IBM Introduces Cybercrime Security Services

The company is moving into the identity and access management space because of a surge in security incidents among its corporate clients.

Thomas Claburn

December 4, 2008

2 Min Read
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Describing rising cybercrime activity, corporate budget cutting, and lingering legacy security systems as a "perfect storm of security threats," IBM on Thursday waded into the identity and access management market to broaden its managed security offering for businesses.

In addition to promising new identity and access management services, IBM said it is launching a formal program that will allow partners to resell managed security services. It's also offering a free savings assessment that compares an organization's existing security infrastructure management costs to projected costs under IBM's managed security service.

Jason Hilling, management and services strategy executive for IBM Internet security systems, said the company has been considering moving into the identity and access management space for a while, but was prompted to accelerate its plans by a surge in security incidents among its 3,700 corporate clients.

"Over the past four months, we've seen a significant increase in the amount of attack activity being detected," he explained.

IBM X-Force, "an elite team of security experts," as IBM describes the group, saw the number of Web and network security events surge 30% during that period, from 1.8 billion to 2.5 billion, based on data culled from its managed security service clients.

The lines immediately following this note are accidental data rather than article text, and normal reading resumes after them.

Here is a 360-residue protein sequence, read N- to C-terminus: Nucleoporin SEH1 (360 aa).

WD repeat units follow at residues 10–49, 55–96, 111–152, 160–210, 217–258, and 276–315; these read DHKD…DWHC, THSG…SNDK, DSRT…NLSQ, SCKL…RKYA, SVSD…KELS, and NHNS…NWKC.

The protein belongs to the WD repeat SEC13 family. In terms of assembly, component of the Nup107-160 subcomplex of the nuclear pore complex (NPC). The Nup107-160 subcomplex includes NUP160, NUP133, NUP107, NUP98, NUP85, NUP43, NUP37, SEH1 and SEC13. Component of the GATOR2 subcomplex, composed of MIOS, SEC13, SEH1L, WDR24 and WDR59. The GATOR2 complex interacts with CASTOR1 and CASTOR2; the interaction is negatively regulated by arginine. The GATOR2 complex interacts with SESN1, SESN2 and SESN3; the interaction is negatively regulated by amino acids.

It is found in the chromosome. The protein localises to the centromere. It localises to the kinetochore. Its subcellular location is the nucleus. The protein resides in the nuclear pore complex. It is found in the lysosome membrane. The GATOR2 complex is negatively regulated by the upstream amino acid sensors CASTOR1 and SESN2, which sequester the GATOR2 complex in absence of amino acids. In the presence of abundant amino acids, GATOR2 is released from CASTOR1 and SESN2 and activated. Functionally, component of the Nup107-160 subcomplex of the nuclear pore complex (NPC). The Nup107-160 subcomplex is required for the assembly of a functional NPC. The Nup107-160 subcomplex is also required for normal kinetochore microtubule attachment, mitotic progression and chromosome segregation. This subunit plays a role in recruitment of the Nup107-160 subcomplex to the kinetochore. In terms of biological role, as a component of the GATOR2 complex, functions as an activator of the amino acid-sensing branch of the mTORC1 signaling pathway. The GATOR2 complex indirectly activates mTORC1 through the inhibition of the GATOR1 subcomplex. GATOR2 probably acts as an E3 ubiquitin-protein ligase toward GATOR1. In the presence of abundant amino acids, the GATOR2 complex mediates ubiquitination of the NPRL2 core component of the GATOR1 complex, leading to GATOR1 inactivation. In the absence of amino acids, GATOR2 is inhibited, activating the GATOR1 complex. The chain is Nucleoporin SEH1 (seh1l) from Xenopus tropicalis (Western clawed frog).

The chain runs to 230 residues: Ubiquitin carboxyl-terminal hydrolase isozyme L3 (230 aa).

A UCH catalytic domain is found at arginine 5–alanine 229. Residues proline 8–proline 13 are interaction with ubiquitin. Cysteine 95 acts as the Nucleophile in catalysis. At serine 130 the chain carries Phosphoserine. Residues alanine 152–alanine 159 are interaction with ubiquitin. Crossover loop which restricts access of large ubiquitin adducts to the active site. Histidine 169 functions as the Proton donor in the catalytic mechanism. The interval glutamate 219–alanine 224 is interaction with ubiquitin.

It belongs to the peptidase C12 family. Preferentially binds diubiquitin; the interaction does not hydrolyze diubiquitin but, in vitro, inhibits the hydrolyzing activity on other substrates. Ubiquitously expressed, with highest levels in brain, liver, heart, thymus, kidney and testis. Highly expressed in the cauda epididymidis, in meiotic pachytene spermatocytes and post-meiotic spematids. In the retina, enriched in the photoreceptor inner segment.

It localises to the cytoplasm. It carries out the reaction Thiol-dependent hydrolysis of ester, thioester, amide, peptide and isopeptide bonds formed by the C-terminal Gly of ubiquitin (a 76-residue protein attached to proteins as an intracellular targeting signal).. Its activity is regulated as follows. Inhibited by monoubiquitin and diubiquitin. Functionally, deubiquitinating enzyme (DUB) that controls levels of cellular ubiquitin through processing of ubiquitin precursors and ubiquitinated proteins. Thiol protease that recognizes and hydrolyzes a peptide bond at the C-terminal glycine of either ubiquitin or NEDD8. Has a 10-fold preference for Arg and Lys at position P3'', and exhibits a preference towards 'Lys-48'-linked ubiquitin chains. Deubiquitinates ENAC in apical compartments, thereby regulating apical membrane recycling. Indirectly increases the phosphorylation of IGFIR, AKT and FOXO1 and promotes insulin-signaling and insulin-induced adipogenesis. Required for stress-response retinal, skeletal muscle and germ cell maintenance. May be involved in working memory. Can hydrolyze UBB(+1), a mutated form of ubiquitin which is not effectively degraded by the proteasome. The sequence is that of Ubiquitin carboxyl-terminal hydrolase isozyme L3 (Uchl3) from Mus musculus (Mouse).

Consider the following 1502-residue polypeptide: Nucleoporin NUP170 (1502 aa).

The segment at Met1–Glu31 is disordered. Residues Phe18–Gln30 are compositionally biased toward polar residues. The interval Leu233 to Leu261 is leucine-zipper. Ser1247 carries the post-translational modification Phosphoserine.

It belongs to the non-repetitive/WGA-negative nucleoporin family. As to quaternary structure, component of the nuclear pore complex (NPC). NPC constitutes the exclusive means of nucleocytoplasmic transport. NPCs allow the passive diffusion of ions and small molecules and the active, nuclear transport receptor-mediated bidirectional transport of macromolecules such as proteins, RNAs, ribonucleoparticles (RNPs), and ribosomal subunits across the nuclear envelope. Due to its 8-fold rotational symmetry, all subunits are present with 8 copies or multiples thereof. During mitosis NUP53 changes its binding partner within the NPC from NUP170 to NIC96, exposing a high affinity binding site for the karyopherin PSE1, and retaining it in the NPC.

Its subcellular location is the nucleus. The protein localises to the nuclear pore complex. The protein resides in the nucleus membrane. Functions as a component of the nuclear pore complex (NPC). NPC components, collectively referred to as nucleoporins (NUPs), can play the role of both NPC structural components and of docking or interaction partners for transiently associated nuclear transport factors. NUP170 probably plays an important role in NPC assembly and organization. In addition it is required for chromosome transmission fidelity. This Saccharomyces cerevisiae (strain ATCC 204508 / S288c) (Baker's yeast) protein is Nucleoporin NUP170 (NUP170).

At the same time, Hilling said, IBM noticed a 40% increase in its clients' use of IBM virtual security operations centers, the Web portal the company provides to its security clients to monitor attacks on their networks.

"The organizations themselves are acutely aware that the attacks have increased, otherwise they wouldn't be using the tool," he said.

Hilling attributes the sudden increase in attacks to the dismal economy. "We look at the economic downturn as being one of the most significant contributors to this increase," he said. "It's somewhat clichéd to say, but desperate times require desperate measures."

It may also be fair to say that desperate times require dramatic marketing, and IBM is not alone among security companies linking the economic downturn to a cybercrime upswing. Xerox Global Services, for example, has been warning that employee turnover may lead to data security risks. And Symantec recently cautioned that the global economic crisis will lead to more scams and phishing.

Hilling justified IBM's decision get into identity and access management by saying that IBM statistics indicate that 42% of vulnerabilities are caused by exploits tied to identity and access management.

The company's value proposition, he claimed, is that outsourcing security management to IBM can save companies on average 55% over in-house solutions. Your mileage may vary.

A recent InformationWeek report describes the value of applying risk management principles and logic in your vulnerability management program. Read the report here (registration required).

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